A few months ago, a recruiter sent me a LinkedIn message with a link to a recruitment video.  I’ve been seeing more of these lately, but this one was particularly impressive at how quickly it turned me off from the company.

It described their idea of a tech utopia, a place where developers could use whatever technology they desired.

“Read a blog post about something new in the morning. Deploy it to prod in the afternoon.” said a developer vibrating from over-caffeination.

“Pick the tools and languages you want. Every team is using something different.”

“We’re on the cutting edge, innovating like crazy, using tech you won’t see anywhere else.”

Everything about the culture they described seemed terrible.  Sure, the people looked happy and engaged, but what the video communicated to me was “This is a portal into a chaotic hellscape of pain and suffering. God help their Ops team.”

These were kids playing with toys: not developers. Look closely, and you’ll see one or two of these folks in most dev groups. They pick their tools based on the latest blog post they’ve read, chasing technologies like a brain-damaged squirrel.

They’re either not in the on-call rotation or are OK with not having a life outside of work. The things they build are always fragile or in some way broken.

Corralled by a good manager, these guys (and they are always guys) can be solid members of the team who do, in fact, drive innovation and get people thinking about new ways of doing things. Left to their own devices, though, as they often are, and pretty soon the building will be on fire. Granted, it may be a spectacular fire.

Sometimes, this shiny-penny chasing is actively encouraged (as at the business in the recruitment video). These are places where leadership and staff have confused tooling innovation with business innovation. They have a culture where no one ever asks “Will rewriting our entire app in Haskell give us a competitive advantage?” (The answer to this is always no.)

Nor do they ask:

  • Who else is using this?
  • Where would we get support?
  • Is it well documented?
  • Does this actually do what we think it will do?

And so on.

I’m not arguing that people shouldn’t get excited about new technologies, just that there needs to be some prudence when picking tools.  It’s better to innovate in the business, in the product and processes, not the tooling.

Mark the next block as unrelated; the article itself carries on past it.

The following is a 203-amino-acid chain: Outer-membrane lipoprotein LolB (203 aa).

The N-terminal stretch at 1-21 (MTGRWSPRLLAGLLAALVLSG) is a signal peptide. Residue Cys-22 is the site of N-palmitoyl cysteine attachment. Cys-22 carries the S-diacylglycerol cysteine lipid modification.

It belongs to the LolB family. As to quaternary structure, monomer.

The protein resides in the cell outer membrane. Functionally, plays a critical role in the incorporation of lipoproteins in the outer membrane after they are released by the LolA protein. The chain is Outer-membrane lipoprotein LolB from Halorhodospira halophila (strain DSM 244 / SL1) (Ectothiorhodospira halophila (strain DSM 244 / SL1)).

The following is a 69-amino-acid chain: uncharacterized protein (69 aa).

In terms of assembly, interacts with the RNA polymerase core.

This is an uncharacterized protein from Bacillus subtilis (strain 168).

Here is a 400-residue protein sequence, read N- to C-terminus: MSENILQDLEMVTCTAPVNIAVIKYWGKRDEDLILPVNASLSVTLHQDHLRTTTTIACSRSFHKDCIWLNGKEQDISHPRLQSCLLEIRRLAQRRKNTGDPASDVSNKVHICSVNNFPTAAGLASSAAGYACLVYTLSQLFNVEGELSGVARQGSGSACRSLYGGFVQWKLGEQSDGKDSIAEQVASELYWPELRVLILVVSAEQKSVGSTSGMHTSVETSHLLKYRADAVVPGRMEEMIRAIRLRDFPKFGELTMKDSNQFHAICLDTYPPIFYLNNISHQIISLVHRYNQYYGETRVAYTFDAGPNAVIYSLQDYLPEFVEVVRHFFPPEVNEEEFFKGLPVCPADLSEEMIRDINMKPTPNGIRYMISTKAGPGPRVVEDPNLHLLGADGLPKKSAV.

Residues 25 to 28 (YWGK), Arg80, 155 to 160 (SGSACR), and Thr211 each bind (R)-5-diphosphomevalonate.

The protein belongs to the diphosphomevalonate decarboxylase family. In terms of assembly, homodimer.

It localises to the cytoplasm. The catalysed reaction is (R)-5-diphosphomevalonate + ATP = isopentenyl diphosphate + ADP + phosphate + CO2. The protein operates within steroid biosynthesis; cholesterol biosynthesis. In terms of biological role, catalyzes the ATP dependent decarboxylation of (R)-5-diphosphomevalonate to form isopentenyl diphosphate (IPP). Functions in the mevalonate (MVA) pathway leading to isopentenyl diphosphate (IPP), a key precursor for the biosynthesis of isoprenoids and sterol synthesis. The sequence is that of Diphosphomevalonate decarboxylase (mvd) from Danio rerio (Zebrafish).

For the business to succeed (and for you to have a job long-term), it’s better to use proven technologies that have had time to bake, develop community support, and for the crazy early adopters to figure out production problems. “Well-documented and supported” is way more important than shiny.

So is “right”.  Established tools with a lot of hype that don’t fit the problem being solved are just as dangerous as the new-born ones.

If you’re on a team with or managing some tinkerers, ask questions and help guide them towards good decisions. Make them think through scenarios like “I just read about MongoDB and it’s awesome. We should use Mongo!” and arrive at “All of our data is relational. We should NOT use Mongo.”

Help them think like a carpenter. Using an old hammer doesn’t keep you from building an awesome house. In fact, having tools you know and can trust will let you take risks elsewhere and push boundaries you might not have otherwise been able to if all your tools are in 15 different variations of “on fire”.

Play with new tech. I’d even argue that there needs to be sprint time dedicated to testing and playing with new stuff. Keep pushing forward and learning, but for what you put in production, pick the boring stuff, the tech you know you can count on.

Resources like Thoughtworks’ Tech Radar are really useful for figuring out which technologies are in the sweet spot of new enough to be relevant but established enough that you won’t be out on an island. If you’re in the enterprise space, resources like Gartner are also handy.

This is the stuff that separates kids from adults, and the successful from the burnt-out husks. Choosing technologies responsibly isn’t sexy or exciting, but it’s wise, which is discounted far too often. It also shows kindness to your teammates and co-workers – the people who are ultimately going to have to deal with the downstream effects of the decisions you make.